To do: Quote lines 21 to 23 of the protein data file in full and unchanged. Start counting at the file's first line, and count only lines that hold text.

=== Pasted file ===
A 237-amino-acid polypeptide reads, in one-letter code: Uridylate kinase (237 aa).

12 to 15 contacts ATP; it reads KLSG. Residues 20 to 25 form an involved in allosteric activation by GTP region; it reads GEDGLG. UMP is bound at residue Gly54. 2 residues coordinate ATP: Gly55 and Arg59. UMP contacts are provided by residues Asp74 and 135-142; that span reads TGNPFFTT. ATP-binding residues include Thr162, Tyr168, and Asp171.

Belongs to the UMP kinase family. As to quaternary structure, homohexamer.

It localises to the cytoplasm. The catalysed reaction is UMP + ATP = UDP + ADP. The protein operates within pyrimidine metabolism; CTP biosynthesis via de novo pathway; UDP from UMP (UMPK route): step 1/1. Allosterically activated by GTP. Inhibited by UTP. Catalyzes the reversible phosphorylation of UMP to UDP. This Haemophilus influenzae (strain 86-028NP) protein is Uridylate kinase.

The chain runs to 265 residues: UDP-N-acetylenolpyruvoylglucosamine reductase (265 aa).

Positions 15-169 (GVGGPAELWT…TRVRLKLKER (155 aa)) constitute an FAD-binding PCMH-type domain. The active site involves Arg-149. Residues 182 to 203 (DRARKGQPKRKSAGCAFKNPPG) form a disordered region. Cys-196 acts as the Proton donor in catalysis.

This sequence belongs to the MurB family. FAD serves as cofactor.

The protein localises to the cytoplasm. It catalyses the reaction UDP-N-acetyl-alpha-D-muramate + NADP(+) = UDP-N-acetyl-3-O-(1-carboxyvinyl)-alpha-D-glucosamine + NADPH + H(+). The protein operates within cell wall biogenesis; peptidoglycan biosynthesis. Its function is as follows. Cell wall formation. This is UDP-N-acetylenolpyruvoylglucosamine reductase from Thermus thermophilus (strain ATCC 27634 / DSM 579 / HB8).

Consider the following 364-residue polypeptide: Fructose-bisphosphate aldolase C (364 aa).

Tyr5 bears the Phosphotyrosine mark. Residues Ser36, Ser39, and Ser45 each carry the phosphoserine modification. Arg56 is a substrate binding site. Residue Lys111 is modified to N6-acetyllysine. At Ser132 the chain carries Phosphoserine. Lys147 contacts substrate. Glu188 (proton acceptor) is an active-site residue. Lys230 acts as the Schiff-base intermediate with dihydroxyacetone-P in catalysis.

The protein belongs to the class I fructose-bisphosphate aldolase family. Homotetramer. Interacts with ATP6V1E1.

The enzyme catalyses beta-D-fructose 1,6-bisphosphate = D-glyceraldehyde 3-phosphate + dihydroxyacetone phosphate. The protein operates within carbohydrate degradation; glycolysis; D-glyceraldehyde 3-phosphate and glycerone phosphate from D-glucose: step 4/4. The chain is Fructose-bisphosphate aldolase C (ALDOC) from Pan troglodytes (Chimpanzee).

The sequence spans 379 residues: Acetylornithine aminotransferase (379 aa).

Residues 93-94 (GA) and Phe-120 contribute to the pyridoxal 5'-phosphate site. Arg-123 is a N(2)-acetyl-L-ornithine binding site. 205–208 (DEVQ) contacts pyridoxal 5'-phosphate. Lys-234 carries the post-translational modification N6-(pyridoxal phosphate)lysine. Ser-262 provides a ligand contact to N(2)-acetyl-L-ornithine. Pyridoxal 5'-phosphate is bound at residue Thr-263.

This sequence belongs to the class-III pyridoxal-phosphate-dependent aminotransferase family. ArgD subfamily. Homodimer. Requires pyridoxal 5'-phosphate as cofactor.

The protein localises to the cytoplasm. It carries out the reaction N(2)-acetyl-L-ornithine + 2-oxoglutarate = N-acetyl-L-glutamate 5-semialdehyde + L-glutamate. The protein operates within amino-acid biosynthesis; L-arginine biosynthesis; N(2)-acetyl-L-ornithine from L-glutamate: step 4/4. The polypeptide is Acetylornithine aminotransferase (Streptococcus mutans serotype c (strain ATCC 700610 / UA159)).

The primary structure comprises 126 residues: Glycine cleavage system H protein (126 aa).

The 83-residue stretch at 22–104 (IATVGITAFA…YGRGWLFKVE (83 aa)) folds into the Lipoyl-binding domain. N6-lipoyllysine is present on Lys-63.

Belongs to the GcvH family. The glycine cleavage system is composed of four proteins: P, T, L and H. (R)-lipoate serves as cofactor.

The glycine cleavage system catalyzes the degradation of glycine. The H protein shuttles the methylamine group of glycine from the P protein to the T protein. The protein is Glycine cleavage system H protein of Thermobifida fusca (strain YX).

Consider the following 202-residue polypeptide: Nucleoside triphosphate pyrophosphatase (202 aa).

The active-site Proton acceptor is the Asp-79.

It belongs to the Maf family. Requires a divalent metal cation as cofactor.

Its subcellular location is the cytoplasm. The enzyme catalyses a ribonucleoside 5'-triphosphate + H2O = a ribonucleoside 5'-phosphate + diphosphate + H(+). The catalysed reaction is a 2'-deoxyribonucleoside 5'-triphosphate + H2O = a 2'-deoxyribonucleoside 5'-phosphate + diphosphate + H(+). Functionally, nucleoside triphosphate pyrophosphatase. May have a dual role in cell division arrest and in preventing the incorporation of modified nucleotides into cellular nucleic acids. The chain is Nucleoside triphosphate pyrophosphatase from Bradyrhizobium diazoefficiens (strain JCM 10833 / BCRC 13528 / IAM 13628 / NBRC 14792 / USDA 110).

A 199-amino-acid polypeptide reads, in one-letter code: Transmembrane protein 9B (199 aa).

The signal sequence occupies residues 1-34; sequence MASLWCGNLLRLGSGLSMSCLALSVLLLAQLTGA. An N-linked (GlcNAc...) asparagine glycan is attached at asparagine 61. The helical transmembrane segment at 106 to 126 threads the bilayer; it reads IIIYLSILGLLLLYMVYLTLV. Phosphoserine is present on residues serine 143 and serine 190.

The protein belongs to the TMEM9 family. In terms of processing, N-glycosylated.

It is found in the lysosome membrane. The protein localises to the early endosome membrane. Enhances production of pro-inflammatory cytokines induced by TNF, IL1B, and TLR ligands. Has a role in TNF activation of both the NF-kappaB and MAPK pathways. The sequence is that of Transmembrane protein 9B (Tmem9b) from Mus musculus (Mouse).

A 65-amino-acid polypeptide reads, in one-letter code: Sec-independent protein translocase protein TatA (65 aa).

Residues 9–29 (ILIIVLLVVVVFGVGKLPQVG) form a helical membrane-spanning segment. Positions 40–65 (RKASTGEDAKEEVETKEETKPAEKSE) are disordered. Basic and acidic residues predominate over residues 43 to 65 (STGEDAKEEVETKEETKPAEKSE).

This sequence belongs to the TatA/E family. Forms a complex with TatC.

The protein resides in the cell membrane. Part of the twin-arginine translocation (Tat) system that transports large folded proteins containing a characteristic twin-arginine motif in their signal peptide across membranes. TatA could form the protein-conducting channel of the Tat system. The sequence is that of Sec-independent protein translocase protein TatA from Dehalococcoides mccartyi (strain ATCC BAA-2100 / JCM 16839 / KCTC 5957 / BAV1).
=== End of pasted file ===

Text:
Consider the following 202-residue polypeptide: Nucleoside triphosphate pyrophosphatase (202 aa).

The active-site Proton acceptor is the Asp-79.

It belongs to the Maf family. Requires a divalent metal cation as cofactor.